You know what this is like? It’s just like church. We look at the Christian church and laugh, all those factions devoting so much energy to opposing each other. The so-called ‘anti-smacking’ bill went through NZ’s parliament a while back, amid demonstrations from Christian groups opposing and supporting it – and each other. A good look, I don’t think. I hated that aspect of church life, the continual running down of people who thought like us, but just a bit differently. That’s why I left.
Hey, senior Australian fans. I think like you, just a bit differently. It’s up to you whether you focus on the ‘like you’ or the ‘differently’.
It was never going to happen. I vowed it would never happen. I hate gyms: you pay money to do exercise you ought to be doing as part of your daily life. You have to look at bodies as appalling as your own, or - worse - bodies in much better shape, and their owners' smug smiles.
But the onset of sleep apnoea means I have to lose some weight. Like 95% of the western world I'm clinically obese, which means I'm suffering from what we used to call 'middle-aged spread.' Righto. Best do it, then. I'd do it by working around the garden - we have a large garden, with serious work needing doing - but tendonitis in both elbows means that's out. So it's off to the gym.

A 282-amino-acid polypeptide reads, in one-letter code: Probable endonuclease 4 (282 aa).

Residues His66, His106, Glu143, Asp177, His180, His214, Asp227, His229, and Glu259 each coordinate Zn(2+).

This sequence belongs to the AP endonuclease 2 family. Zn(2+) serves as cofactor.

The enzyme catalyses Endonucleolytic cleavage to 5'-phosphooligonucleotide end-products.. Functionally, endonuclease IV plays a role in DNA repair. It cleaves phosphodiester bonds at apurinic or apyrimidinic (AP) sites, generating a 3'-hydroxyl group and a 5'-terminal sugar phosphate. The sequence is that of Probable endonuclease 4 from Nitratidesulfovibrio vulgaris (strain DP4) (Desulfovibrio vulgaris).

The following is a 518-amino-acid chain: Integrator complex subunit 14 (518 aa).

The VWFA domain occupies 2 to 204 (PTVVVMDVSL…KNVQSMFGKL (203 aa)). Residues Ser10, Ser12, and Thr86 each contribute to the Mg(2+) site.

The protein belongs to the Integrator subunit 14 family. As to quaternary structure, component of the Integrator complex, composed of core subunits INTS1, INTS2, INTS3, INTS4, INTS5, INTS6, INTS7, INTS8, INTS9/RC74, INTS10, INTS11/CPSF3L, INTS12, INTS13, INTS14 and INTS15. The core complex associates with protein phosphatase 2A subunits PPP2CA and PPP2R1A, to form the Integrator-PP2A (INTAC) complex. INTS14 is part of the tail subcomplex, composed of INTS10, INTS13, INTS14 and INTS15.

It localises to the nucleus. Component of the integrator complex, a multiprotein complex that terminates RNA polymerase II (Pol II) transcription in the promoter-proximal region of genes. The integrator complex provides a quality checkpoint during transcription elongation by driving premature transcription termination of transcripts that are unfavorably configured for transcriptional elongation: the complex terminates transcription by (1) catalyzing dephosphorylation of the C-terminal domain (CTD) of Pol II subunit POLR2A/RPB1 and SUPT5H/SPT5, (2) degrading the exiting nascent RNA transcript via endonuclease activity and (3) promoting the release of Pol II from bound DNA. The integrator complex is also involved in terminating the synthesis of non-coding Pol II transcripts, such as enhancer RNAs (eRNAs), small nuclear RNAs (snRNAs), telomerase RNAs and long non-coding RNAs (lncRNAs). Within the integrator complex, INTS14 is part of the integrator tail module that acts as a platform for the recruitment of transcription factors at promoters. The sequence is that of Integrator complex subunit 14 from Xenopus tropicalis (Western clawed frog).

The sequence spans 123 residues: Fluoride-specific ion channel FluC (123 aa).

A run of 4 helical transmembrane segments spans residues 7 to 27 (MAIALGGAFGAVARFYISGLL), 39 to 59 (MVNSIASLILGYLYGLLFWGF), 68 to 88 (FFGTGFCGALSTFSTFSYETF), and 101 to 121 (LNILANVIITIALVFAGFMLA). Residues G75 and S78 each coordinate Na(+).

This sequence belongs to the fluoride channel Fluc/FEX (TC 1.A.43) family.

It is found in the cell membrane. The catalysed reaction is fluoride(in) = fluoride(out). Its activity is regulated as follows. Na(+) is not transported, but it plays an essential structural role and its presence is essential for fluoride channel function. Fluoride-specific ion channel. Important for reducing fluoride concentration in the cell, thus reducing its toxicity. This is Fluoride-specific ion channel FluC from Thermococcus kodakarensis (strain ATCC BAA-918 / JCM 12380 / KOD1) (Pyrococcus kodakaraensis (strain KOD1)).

Early in the morning, of course. In disguise.
I'm making good progress on the current novel, and have one more planned in this series. That's it for this world. No more stories set in Faltha, Bhrudwo or Elamaq.
I'm going through my ideas bank for my next project. I'm considering a concept I've called Time Trading - it'd be a standalone scifi novel and love/hate story set in the world's near future. I'm also thinking of designing a new fantasy world, one which has an enormous history, a much darker world than Faltha, where life is inimical to humans. I'm wondering whether to employ the old trick of transporting a few modern-day humans there. Dunno. This world would be revealed in a series of linked novels. As yet I haven't got a series-sized idea, so it's on the back burner.
And a children's book about a donkey with the mange.
I'm very happy with progress today. Wednesday is my main writing day, and today I managed 11,000 words. I normally get about 2500 words written in a good day's writing, and those are few and far between.
Now, words alone aren't a great measure of how well a book is going. But I was excited as I wrote these words. For those of you who have read my first trilogy as well as Path of Revenge, I have begun to fold back the second trilogy on to the first. Things get extremely interesting. I'm enjoying it, anyway, and that's at least part of the point of doing this.
There's still a couple of hours of today left. I may be able to sneak a few more words in. Off I go; look at me sneaking.